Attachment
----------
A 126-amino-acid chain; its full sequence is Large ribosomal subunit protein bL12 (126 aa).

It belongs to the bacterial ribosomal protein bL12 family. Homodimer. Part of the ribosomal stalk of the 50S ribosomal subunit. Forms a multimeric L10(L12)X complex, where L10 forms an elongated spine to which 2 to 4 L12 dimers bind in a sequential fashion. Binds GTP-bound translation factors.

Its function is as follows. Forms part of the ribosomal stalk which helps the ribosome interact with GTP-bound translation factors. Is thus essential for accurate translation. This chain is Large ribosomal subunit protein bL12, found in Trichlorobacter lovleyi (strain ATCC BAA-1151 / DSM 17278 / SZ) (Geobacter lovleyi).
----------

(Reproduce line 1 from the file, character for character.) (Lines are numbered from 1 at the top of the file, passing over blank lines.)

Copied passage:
A 126-amino-acid chain; its full sequence is Large ribosomal subunit protein bL12 (126 aa).